We, Unsubsidized and Unbridled

And it is my firm conviction that a man can learn more about poetry by really knowing and examining a few of the best poems than by meandering about among a great many.

Language is a means of communication. To charge language with meaning to the utmost possible degree, we have, as stated, the three chief means:  (1) Throwing the object (fixed or moving) in to the visual imagination. (2) Inducing emotional correlations by the sound and rhythm of the speech. (3) Inducing both of the effects by stimulating the associations (intellectual or emotional) that have remained in the receiver’s consciousness in relation to the actual words or word groups employed.

A: Books a man reads to develop his capacities: in order to know more and perceive more, and more quickly, than he did before he read them.  B: Books that are intended and that serve as REPOSE, dope, opiates, mental beds.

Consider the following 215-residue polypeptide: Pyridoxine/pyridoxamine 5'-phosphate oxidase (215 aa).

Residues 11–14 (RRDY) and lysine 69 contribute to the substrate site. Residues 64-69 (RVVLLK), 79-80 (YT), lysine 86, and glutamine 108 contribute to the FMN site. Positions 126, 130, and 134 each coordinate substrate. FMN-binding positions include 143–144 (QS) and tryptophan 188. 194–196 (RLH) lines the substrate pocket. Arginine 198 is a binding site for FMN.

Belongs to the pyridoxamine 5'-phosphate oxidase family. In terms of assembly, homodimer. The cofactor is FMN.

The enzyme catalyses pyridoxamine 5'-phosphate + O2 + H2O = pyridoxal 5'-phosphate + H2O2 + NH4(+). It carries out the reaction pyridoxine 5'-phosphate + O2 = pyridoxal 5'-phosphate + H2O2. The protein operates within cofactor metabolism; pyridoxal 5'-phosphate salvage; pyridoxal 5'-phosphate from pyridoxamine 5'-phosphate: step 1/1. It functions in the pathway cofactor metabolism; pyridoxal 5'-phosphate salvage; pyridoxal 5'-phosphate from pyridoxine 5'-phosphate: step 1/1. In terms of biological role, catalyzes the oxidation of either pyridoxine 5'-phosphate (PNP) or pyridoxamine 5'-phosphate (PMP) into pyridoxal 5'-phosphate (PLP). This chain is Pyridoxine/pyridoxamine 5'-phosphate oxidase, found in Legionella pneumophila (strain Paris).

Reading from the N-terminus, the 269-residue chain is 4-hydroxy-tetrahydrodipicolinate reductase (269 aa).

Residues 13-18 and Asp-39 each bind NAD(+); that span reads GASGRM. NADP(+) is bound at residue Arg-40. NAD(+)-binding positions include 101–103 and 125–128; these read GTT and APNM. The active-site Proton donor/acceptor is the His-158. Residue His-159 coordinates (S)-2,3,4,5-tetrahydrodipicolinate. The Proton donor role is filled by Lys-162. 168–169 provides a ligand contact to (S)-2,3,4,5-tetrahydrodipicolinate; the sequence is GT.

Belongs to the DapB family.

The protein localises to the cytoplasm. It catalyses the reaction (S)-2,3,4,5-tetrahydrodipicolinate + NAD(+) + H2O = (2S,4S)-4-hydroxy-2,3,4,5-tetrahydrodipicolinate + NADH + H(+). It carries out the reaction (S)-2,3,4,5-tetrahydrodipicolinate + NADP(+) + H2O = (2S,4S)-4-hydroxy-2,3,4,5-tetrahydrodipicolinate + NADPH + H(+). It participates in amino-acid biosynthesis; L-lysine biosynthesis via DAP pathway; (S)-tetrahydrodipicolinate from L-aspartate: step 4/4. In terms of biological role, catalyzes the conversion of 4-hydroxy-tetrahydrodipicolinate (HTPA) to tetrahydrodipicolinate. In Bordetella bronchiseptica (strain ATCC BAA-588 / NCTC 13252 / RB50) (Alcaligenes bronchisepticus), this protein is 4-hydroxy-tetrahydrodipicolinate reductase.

Until you have made your own survey and your own closer inspection you might at least beware and avoid accepting opinions: 1) from men who haven’t themselves produced notable work. 2) From men who have not themselves taken the risk of printing the results of their own personal inspection and survey, even if they are seriously making one.

There is one quality which unites all great and perdurable writers, you don’t NEED schools and colleges to keep ‘em alive. Put them out of the curriculum, lay them in the dust of libraries, and once in every so often a chance reader, unsubsidized and unbridled, will dig them up again, put them in the light again, without asking favors. Read the rest of this entry »

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